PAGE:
"Yeah life here in the trailer park is fine,
you know that we've been living it every day,
I got me a good looking woman, I got me some indoor plumbing,
and I wouldn't have it any other way"
-- Pat Green
My daughter, Angela Luhys, now has a first-rate fiancé, but when she was dating she developed a concept that she called the "trailer park test."
When a man tried to impress her with material possessions, she always imagined if she would still like him if he lived in a trailer park instead of a nice house.
If she decided that she would still like the guy if he lived in a trailer park, he stayed. If she decided that his money played into how she viewed him, he went.
Not a bad system.
Angela, who wants (and deserves) full and total credit for coining the phrase "trailer park test," works with me at the McNay Group, where we deal with injured people, lottery winners and others who come into sudden money.
We realized that the "trailer park test" is not just a dating tool; it is a way to measure how people interact with anyone with money.
You frequently see professional athletes and lottery winners develop a group called "the posse." In Elvis's case, it was called the Memphis Mafia. The posse is a group of hangers-on who tell the wealthy person what they want to hear and hope to have money and reflected glory.
The posse is also the reason that an estimated 90 percent of lottery winners and the majority of professional athletes are broke within five years of earning their money.
The person who gets a large sum of money should do a "reverse trailer park test" on their potential posse. Ask themselves if the "friends" or new "romantic interest" would still be in their life if they lived in a trailer park.
Some people have a healthy relationship with money. They view it as a tool to provide for themselves and their families and live a comfortable life. They are not interested, like Will Rogers used to say, "in spending money they don't have to impress people they don't know."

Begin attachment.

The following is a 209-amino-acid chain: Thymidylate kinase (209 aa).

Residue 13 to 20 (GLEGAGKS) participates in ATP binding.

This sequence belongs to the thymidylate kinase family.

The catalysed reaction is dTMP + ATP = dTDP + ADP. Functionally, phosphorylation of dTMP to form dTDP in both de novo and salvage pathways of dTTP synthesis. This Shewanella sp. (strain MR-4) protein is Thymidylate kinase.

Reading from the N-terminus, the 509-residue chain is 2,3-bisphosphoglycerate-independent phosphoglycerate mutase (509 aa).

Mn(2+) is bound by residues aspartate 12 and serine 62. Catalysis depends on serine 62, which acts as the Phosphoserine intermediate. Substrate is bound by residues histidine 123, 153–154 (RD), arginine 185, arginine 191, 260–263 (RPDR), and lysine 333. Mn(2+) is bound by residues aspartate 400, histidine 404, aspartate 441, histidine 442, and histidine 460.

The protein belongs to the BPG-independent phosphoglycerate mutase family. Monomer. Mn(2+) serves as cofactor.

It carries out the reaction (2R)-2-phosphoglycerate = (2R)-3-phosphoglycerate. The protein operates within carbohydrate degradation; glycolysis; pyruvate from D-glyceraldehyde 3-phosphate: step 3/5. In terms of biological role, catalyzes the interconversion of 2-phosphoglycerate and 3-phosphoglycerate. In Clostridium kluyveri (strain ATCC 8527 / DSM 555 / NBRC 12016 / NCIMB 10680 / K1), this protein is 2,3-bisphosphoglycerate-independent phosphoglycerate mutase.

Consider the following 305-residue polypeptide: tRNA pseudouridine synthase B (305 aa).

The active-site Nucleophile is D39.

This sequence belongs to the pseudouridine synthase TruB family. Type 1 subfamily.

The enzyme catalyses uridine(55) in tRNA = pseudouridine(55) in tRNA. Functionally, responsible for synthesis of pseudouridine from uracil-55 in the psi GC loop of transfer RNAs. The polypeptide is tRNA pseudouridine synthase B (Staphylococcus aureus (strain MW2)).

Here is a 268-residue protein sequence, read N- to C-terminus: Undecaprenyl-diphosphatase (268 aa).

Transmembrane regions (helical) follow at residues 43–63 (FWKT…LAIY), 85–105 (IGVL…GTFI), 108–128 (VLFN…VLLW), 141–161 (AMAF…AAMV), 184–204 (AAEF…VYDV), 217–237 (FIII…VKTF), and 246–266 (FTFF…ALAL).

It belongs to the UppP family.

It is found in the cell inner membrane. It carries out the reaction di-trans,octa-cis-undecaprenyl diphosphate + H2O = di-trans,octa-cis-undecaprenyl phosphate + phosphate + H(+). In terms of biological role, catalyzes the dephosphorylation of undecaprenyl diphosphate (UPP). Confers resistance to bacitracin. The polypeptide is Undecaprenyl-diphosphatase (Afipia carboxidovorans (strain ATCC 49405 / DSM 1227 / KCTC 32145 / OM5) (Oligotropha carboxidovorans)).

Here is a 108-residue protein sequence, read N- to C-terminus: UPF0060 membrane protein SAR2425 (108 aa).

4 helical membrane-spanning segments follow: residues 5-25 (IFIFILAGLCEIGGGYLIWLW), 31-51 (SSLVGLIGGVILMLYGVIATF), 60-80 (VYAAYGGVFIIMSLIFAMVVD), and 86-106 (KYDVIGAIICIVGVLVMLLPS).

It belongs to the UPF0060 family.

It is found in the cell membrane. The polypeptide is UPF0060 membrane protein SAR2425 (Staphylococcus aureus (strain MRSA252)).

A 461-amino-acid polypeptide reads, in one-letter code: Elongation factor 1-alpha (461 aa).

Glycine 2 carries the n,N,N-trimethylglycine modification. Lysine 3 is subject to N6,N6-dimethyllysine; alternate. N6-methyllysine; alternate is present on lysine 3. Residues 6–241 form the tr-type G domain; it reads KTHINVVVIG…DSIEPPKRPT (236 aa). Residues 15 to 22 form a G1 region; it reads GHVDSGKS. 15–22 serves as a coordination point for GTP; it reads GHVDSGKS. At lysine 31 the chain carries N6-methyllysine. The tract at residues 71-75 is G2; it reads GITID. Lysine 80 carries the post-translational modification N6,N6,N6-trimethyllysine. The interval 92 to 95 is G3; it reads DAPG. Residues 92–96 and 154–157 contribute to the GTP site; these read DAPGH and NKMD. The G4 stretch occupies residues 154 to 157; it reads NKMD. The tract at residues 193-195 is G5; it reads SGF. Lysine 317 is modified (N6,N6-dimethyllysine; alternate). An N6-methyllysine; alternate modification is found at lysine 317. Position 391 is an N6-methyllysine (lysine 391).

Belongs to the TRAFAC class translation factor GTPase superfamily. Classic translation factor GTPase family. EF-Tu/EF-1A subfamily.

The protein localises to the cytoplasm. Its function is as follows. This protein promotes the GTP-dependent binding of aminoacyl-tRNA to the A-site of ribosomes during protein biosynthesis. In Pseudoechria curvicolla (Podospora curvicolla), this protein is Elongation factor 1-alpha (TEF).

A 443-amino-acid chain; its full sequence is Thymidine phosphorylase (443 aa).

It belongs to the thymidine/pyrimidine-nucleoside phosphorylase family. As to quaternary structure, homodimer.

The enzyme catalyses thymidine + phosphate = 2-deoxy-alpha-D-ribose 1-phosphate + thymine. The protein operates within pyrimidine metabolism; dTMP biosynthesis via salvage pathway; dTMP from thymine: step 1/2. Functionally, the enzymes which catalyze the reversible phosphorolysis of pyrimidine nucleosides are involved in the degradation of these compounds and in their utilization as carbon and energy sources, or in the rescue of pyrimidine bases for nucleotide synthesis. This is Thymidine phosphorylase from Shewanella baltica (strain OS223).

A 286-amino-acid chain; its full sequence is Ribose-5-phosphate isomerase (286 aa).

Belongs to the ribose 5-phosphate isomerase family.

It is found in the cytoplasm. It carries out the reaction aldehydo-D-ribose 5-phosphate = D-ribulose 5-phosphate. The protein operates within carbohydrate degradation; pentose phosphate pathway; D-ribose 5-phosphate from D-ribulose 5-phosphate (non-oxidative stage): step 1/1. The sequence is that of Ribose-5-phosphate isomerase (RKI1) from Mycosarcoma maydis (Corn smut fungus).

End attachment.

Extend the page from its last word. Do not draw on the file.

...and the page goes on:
Recently, an accomplished professional woman told me she had wanted to marry a rich man at one point in her life.
My response was why?
She makes a high income and made the money herself. She put herself through years of school doing menial jobs and has a strong sense of independence. She has a balanced life, no material needs or wants and no desire to show off.
I told her that she would never give up her independence for any amount of money. The money would make her less happy, not more.
She would rather live in a trailer park with someone she loves than a mansion with someone who brought angst, unhappiness and complication.
Angela is hoping that the "trailer park test" becomes a national standard on how people relate to those who have more income or possessions than they do.
It won't solve all the world's problems, but the "trailer park test" is a pretty good place to start.
This week marks Don McNay's thirtieth anniversary of when he entered the financial services industry.
McNay has Masters Degrees from Vanderbilt University and the American College and was inducted in the Eastern Kentucky University Hall of Distinguished Alumni in 1998. He has four major professional designations a lifetime member of the Million Dollar Round Table.
He has served on the Board of Directors for the National Structured Settlement Trade Association and as Treasurer for the National Society of Newspaper Columnists.